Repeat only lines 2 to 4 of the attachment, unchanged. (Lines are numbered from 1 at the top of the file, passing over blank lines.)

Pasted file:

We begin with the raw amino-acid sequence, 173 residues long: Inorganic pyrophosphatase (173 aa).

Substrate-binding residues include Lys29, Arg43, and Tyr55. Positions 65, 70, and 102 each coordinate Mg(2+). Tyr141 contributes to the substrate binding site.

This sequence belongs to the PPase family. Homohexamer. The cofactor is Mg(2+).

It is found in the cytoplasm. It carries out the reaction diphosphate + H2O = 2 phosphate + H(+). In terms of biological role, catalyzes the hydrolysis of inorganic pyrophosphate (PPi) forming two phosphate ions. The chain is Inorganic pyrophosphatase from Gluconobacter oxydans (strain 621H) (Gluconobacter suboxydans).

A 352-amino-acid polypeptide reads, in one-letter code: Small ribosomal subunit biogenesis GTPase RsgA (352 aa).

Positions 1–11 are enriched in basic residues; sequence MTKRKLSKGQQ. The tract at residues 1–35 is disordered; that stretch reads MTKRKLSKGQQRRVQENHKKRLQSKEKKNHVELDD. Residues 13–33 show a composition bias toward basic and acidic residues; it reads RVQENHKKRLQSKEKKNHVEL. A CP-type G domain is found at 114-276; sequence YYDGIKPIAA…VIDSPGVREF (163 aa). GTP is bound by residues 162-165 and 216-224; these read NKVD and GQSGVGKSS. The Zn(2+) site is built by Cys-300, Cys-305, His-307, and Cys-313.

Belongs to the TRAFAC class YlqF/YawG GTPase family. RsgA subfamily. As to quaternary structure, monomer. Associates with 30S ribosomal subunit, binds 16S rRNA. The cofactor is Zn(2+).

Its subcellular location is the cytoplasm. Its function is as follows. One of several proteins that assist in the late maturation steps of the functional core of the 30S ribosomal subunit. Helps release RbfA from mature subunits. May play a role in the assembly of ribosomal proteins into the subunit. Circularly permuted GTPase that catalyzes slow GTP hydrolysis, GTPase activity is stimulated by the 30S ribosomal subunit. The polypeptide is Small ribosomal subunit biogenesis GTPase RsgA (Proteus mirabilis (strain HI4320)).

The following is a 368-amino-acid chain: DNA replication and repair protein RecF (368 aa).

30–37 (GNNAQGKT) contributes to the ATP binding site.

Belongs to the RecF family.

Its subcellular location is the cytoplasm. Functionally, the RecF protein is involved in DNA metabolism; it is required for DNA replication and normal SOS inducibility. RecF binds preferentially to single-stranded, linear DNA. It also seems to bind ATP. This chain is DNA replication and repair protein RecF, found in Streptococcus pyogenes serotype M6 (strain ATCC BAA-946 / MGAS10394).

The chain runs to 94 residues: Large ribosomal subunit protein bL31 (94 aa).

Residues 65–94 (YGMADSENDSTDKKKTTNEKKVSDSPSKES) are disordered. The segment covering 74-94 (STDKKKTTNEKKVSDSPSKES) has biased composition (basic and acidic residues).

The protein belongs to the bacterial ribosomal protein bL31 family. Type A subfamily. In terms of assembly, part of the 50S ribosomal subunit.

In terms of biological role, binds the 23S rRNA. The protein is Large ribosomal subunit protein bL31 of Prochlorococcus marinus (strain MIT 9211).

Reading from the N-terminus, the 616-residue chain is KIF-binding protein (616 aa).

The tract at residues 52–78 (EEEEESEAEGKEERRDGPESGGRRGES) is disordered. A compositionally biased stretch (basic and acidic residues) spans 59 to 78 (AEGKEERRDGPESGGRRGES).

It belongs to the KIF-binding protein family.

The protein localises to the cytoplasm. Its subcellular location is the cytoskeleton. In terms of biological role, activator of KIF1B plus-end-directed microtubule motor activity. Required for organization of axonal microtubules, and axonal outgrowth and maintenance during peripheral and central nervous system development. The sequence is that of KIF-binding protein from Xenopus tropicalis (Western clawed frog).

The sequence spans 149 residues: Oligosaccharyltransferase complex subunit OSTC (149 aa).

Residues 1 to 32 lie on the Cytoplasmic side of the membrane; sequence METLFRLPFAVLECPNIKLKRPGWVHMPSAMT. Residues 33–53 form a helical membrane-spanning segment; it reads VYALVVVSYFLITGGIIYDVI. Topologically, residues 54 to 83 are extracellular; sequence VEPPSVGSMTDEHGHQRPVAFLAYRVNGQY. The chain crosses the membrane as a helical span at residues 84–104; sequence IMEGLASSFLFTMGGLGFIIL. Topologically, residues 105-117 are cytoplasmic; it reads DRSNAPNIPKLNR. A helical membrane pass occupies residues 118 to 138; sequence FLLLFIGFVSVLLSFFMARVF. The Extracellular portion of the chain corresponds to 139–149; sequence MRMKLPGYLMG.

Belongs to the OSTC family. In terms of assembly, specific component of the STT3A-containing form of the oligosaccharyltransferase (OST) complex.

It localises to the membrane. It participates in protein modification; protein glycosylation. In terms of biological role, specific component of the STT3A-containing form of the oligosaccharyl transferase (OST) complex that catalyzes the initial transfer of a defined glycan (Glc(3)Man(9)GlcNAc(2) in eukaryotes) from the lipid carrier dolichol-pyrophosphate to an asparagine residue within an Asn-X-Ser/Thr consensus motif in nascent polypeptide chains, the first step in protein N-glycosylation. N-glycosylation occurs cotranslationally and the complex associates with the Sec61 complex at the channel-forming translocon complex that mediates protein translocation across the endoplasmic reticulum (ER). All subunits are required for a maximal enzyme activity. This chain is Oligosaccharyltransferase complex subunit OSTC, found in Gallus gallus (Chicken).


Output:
Substrate-binding residues include Lys29, Arg43, and Tyr55. Positions 65, 70, and 102 each coordinate Mg(2+). Tyr141 contributes to the substrate binding site.

This sequence belongs to the PPase family. Homohexamer. The cofactor is Mg(2+).

It is found in the cytoplasm. It carries out the reaction diphosphate + H2O = 2 phosphate + H(+). In terms of biological role, catalyzes the hydrolysis of inorganic pyrophosphate (PPi) forming two phosphate ions. The chain is Inorganic pyrophosphatase from Gluconobacter oxydans (strain 621H) (Gluconobacter suboxydans).